(Statewide) February 13, 2007 - WIS' Craig Melvin is going behind prison walls in South Carolina to find out what day-to-day existence is once your freedom is stripped away from you. There are about 24,000 inmates scattered around the state in 29 different institutions. Craig started at the Broad River Correctional Center.
Prison life begins without glamour. There's a health screen, a haircut, a picture for a state photo ID - and a shower.
The inmates strip their clothes on command for the mandatory cleaning and health screening, revealing any tattoos that may brand them as involved with certain gangs. That helps officials in monitoring them at SCDC.
There are about 24,000 inmates scattered around the state in 29 different institutions, but before being assigned to a prison, all inmates start at Kirkland Reception and Evaluation.
The walls don't discriminate. Corrections Director Jon Ozmint sees all ages, "When I come to the R and E yard, I always give the old ones a hard time about being too old to come back."
Some shuffle along, others wish they could. Some get pushed, but all move in straight lines outside and inside the cafeteria.
Ozmint is pleased with the food service, "Some of our equipment is very old, but you won't find a restaurant in Columbia in the middle of a breakfast cycle, whose kitchen is as clean as ours."
Not only do inmates clean the kitchen, they chop, mix, knead, roll and cut.
Inmates who work in the cafeteria don't get paid, but there are inmates who do.
Supervisor Norris Chapman explains the job, "We bring in wood from a company. We scrape it to make it look antique. That drives up the cost of the wood. We send it back to the manufacturer, and they sell it to go in houses."
It's big business. Last year, an outside company paid the prison about $55 million for the faux flooring.
The prison pays the 200 inmates who work there, but they have expenses, according to Chapman, "If they owe child support, child support is deducted. If they owe restitution, restitution comes out of that. They pay room and board to the Department Of Corrections out of their minimum wage."
Nearly all inmates work and when it comes to where they work, the inmate population is integrated. For the most part, inmates work together regardless of their offense or length of their sentence.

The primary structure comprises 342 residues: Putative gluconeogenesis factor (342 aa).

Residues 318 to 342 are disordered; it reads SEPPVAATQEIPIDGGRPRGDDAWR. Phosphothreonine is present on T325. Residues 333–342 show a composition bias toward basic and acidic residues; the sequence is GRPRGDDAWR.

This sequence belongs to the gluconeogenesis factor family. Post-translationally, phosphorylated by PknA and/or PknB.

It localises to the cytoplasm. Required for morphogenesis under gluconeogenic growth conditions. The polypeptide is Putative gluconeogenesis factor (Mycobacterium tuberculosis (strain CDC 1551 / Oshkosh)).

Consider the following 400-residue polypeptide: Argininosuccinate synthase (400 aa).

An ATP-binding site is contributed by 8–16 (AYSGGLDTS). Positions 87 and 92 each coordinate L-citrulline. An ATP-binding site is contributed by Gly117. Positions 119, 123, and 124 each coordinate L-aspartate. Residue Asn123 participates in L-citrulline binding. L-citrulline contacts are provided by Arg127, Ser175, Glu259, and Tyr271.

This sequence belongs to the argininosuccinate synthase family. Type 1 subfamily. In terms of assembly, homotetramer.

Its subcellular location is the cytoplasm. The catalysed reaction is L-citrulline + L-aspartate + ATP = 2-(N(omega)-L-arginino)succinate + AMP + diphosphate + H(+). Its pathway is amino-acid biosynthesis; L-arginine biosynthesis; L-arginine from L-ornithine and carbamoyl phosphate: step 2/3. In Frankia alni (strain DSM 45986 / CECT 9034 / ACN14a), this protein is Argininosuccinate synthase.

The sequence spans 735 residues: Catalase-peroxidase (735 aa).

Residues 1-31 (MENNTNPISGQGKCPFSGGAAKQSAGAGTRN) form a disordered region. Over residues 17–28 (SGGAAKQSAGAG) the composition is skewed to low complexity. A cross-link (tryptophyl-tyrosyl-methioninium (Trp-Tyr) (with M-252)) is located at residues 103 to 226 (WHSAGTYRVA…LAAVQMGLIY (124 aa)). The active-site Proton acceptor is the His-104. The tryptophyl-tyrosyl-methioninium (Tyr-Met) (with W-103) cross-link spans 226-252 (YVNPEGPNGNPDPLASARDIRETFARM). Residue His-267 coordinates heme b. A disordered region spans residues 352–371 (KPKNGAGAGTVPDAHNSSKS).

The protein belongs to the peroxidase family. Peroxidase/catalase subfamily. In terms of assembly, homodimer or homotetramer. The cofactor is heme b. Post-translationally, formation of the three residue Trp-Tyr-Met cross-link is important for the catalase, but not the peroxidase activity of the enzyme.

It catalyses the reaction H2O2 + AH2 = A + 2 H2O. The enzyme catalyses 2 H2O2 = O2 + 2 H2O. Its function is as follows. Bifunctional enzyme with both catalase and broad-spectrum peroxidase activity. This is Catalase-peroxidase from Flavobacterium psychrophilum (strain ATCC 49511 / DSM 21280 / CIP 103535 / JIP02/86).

But inmates are housed differently.
Anna Moak is a nurse at nearby Broad River Correctional. She talks about one of the separate groups, "We have an HIV/AIDS population. At any given time, 400 to 500 if not more."
Moak says, "They support one another, they assist one another."
Those inmates get a good bit of taxpayer assistance too. In prison, HIV/AIDS drugs cost about $2,000 a week per inmate.
Moak knows many couldn't meet the cost of the drugs they take in prison, "I have no doubt that the medications they are getting here may be more difficult to get on the outside."
Ozmint believes as a result when some HIV positive inmates get released, they manage to find their way back to prison. "This is the only place where people are guaranteed healthcare."
And not just standard healthcare, but the Corrections Department also provides mental health care. That grates on Ozmint, "I think it's insane to have a Department of Mental Health and nobody can require them to treat the largest group of mentally-ill patients in the state."
The mentally ill inmates live in another area. They're separated because, according to Doctor John Solomon, "they're extremely psychotic or they have some kind of an adjustment or anxiety disorder that's crippling, so they can't go into the general population."
Doctor Solomon is the Department of Corrections Mental Health Director. He's not sure how much help the mentally ill get in prison. "Do we make them better?" asks Craig.
Dr. Solomon says, "I don't know. I honestly don't know."
But he has a goal, "If we can keep people stabilized. If we can help them accept the reality of their circumstances, I think we have done a pretty good job."
Ten percent of the state's prison population is mentally ill.
According to Ozmint, the vast majority of those in prison have another type of illness. "Twenty-five to 35 percent of them are here for actual drug crimes, but 65 percent are here on drug or alcohol-related offenses, meaning drugs or alcohol had something to do with their commission of an offense."
WIS found for many, drugs are the offense - again and again.
"This is about my third time," one inmate tells WIS' Craig Melvin.
"Why do you keep coming back?" Craig asks.
"Drugs," says the inmate.
Another inmate says he's now 60-years-old.
Craig asks, "Don't you think that's a little too old to be running coke?"
"How old is too old?" says the prisoner.
Ask Ozmint about inmates like the 60-year-old, about whether it's about warehousing, or rehab, and you get this response, "This is what you can do. There are people who believe you can save everybody and you can't."
There were some inmates Craig found who claimed to be changed - saved.
"Now, that the Lord has saved me, I realize there's a purpose in my life."
The newest prison program is designed to train disciples for Christ. When inmates complete the program, they'll be dispatched to other prisons around the state to preach the Gospel.
Craig spoke to one inmate who thinks it's working. Craig asks, "Do you think if you'd had this experience 20 or 30 years ago, you might not have ended up here?"
The prisoner responds, "I'm sure of that."
Reported by Craig Melvin